Spanish coach, Jose Brasa, and the Indian team confront a litmus test in the seven-match hockey series against Canada starting on Friday. Coming as the tour does after the moderately successful visits to England, Belgium, Spain and the Netherlands a couple of months ago, the Canadian furlough carries a filament of significance in fine tuning the strengths for the World Cup in Delhi.
It is difficult to analyse the India-Canada hockey relationship without touching the negatives. Canada propelled a revolution in the 1976 Olympiad at Montreal that witnessed the introduction of the synthetic pitch. For the first time, India missed a podium finish.
Since then, the downfall has been steep and devastating. The Indo-Canadian trust took a nosedive in the context of the protest lodged by Canada of a “fixed” match against Malaysia in the Olympic qualifier at Barcelona in 1996. The matter was debated and dissected at the highest FIH forum before India was bailed out.
So much has happened in the intervening period of 33 years. From being a non-entity, Canada is now a pan-American force in the true sense, making the grade for the Olympics at Beijing, and now for the New Delhi World Cup, both at the expense of Argentina.
The expatriate Indians have contributed, and continue, to enhance the image of Canada, but what needs to be acknowledged is the healthy synthesis of the best systems worked out by expert coaches, even a couple of Indians — the outstanding one being Shiaz Virjee. The current coach, Alan Brahmst, is a veteran of many a battle and master tactician as well.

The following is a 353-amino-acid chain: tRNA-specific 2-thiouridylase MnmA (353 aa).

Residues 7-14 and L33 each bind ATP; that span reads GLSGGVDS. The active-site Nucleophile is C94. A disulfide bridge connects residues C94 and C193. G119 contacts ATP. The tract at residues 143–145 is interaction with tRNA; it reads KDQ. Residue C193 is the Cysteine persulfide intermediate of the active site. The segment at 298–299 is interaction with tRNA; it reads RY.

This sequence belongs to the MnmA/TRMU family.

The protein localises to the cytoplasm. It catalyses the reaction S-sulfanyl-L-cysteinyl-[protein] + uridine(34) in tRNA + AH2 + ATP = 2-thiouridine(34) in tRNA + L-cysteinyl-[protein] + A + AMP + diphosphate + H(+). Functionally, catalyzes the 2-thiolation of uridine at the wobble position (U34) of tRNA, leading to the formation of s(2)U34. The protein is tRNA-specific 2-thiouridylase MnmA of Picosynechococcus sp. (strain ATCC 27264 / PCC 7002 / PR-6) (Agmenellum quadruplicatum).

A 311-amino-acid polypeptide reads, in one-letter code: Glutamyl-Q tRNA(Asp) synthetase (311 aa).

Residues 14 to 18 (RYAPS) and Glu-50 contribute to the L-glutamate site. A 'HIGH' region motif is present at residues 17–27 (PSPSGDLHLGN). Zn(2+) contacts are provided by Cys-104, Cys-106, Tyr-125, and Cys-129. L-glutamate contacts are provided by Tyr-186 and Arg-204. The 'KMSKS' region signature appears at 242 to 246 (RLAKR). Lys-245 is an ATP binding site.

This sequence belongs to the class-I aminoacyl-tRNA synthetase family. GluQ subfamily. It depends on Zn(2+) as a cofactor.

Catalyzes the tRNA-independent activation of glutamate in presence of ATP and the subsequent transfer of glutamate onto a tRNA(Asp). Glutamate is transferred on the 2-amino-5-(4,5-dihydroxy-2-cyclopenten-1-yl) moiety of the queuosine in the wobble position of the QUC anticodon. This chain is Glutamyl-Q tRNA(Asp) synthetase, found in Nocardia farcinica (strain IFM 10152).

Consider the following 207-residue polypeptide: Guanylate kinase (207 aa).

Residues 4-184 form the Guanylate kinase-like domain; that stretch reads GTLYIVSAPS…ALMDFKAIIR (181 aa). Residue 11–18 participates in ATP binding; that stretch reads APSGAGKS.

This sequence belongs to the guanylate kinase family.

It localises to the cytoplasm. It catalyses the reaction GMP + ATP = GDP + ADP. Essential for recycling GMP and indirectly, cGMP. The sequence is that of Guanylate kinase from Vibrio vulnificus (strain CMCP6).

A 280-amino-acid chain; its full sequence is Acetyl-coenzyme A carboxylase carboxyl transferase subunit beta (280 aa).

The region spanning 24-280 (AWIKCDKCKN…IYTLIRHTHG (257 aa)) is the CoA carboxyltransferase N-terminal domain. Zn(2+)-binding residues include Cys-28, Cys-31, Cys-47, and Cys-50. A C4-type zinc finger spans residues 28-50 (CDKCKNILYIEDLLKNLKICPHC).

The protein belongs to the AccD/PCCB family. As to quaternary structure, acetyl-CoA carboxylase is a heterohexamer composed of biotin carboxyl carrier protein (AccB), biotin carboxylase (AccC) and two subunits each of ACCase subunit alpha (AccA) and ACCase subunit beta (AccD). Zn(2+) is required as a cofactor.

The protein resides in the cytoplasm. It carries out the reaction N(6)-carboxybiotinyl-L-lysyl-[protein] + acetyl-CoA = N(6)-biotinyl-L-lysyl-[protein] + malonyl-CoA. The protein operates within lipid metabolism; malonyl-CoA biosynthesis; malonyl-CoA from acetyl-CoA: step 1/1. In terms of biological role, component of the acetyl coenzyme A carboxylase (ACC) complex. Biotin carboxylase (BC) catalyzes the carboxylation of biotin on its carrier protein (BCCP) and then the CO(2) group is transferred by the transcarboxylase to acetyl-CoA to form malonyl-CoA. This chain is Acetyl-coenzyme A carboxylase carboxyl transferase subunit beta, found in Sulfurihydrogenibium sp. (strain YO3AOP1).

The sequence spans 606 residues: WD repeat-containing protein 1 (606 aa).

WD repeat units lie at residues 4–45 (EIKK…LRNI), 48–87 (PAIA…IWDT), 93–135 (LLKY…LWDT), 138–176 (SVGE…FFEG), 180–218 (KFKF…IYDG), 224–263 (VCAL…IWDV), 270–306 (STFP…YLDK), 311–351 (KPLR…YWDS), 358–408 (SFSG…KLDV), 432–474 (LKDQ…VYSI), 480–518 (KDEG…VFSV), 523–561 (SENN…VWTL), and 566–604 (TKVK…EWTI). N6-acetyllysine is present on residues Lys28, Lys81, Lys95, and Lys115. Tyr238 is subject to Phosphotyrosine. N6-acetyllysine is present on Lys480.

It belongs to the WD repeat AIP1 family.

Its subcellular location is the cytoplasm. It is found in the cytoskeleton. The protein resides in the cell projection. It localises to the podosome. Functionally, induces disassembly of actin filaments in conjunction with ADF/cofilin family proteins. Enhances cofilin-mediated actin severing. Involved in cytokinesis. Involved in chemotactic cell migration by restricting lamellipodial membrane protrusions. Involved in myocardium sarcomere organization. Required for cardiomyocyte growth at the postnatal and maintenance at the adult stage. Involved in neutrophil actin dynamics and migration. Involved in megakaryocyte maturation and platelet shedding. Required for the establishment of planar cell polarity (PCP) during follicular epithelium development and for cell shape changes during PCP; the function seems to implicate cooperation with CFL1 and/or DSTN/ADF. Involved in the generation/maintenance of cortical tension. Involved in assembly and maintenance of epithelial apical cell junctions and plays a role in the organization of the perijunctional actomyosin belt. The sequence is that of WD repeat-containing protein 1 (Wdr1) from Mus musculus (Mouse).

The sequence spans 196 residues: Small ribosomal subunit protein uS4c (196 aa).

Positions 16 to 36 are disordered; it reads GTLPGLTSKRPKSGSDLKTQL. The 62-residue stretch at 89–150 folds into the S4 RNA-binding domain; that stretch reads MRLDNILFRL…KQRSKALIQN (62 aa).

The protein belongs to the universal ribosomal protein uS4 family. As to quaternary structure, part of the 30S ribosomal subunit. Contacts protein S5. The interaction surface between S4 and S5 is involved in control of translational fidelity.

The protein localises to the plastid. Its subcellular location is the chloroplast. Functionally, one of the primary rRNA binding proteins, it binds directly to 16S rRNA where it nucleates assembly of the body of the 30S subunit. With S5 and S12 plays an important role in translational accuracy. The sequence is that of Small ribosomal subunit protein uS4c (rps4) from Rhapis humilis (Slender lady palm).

India is fielding a 22-member squad for the series. Four changes have been made from the team that toured Europe, Ignace Tirkey, Prabodh Tirkey, Ajitesh Rai and V.S.Vinay giving way to Dharamvir Singh, Danish Mujitaba, Swaranjit Singh and Amir Khan.
Roshan Minz and Bharat Chikara, are back in the team, However, the nucleus comprises the seasoned set, Sandeep Singh, Gurbaz, Vikram Pillay, Mahadik, Tushar Khandekar, Rajpal Singh, Halappa and Prabhjot Singh.
Canada, a well balanced outfit, will lean on experienced Ken Pereira, Rob Short (both with 238 internationals to their credit), Wayne Fernandes, and Rajeev Deol, apart from a few under-20 players. Alan Brahmst feels the series will go a long way in helping Canada prepare for the next World Cup.
Statistician and chronicler, B.G. Joshi, offers a few interesting facts and figures relating to the India-Canada contests. World Rank: India 12, Canada 11; Last played: Azlan Shah tournament (Ipoh) India won 3-1; Total matches played: 25 — India won 16, Canada 7, Drawn 2.
Canadian player, Ranjeev Deol, an Indian from Kenya, figured for Canada in the last Olympiad at Beijing. His father, Surjit Singh Deol, played for Kenya in three Olympiads (1956-64). It is the first instance of father and son figuring in Olympics for two different countries.
The programme: Victoria (October 9, 11); Vancouver: (October 14, 16, 18, 22, 24).